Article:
; Ho et al. 2002
), in contrast with the observed connectivity in the interaction network derived from high-throughput two-hybrid experiments (average connectivity of SH3-containing proteins, 5.05; average connectivity for all proteins, 1.53) (Uetz et al. 2000
; Ito et al. 2001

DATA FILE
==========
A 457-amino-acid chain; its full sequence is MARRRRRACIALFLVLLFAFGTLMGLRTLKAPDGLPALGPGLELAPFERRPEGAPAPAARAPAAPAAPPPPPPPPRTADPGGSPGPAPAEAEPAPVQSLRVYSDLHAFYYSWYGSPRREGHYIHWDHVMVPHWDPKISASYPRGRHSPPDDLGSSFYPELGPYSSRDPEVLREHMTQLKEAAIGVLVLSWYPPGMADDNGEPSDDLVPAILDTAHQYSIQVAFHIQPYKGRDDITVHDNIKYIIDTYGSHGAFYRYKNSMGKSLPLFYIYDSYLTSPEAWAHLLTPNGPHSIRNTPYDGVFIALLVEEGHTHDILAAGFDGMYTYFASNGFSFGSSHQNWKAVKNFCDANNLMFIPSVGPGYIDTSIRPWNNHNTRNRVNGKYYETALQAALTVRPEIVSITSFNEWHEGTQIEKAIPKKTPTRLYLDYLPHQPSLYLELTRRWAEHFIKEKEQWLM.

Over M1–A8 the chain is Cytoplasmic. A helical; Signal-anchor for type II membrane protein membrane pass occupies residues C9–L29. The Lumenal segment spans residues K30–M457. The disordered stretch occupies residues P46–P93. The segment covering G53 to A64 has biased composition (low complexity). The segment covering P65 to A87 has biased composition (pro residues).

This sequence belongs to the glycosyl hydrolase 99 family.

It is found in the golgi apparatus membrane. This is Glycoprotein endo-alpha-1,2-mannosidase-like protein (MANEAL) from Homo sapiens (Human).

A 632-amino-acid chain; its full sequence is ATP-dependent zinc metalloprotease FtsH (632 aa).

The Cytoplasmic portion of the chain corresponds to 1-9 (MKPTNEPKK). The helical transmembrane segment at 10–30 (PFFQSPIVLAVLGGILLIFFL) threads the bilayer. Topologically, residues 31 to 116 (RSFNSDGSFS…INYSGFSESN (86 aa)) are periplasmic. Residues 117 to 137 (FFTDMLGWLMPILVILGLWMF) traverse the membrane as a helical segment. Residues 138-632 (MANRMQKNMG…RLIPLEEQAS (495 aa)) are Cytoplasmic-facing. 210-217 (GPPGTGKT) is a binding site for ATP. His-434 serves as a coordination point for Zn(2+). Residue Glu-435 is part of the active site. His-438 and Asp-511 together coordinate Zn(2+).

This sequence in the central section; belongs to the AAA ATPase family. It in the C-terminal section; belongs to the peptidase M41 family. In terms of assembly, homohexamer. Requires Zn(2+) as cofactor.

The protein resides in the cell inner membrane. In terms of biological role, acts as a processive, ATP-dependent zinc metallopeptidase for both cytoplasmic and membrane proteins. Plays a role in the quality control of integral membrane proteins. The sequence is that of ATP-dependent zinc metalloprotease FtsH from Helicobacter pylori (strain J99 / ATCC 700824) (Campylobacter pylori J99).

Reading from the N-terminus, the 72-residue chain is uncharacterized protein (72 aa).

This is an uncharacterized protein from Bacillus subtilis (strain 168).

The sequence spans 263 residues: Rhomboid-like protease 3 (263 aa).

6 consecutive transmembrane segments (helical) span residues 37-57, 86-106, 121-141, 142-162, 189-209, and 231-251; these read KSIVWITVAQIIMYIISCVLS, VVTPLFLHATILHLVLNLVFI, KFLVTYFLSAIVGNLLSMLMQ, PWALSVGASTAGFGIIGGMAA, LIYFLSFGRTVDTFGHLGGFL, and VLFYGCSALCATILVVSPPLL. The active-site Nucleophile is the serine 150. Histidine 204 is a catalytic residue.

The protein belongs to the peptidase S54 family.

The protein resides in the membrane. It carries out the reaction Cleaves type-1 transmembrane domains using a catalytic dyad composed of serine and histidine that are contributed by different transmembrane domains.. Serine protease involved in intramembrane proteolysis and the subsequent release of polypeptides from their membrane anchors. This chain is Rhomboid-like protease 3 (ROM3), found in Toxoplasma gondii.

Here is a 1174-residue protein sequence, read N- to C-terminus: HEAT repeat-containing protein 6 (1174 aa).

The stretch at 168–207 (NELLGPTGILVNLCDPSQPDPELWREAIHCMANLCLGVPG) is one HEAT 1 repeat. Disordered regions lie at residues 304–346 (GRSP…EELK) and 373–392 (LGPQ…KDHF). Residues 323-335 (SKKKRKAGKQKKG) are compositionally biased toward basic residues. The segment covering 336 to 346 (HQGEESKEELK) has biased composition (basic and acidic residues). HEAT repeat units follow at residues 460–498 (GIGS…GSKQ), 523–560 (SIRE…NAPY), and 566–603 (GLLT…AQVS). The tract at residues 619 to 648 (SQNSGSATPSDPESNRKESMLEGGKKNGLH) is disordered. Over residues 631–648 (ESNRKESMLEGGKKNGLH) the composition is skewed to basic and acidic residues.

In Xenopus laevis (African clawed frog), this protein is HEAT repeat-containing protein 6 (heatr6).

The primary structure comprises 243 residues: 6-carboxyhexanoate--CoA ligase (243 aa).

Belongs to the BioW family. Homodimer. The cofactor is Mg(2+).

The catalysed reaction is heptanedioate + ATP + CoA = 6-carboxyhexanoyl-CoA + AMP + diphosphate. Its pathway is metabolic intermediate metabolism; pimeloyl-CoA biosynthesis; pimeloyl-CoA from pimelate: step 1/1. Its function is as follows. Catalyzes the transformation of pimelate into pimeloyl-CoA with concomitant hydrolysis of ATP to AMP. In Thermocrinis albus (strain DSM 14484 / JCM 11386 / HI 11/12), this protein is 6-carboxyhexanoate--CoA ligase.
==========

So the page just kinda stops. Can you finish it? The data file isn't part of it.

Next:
; L. Montecchi-Palazzi and G. Cesareni, unpublished data). SH3-mediated interactions are much less likely to be detected by coimmunoprecipitation assays than by solid-state (or two-hybrid) assays, because relatively weak interactions are almost certainly lost in the extensive washing needed for coimmunoprecipitation experiments. Our approach has made it possible to rediscover most of the SH3-mediated protein interactions that were previously described for these proteins. Admittedly, though, few clearly characterized protein interactions of this type have yet been reported in the literature. The few failures of our approach (false negatives) are due to weaknesses in the design of the relaxed consensus used to search for matching peptides in the protein databases.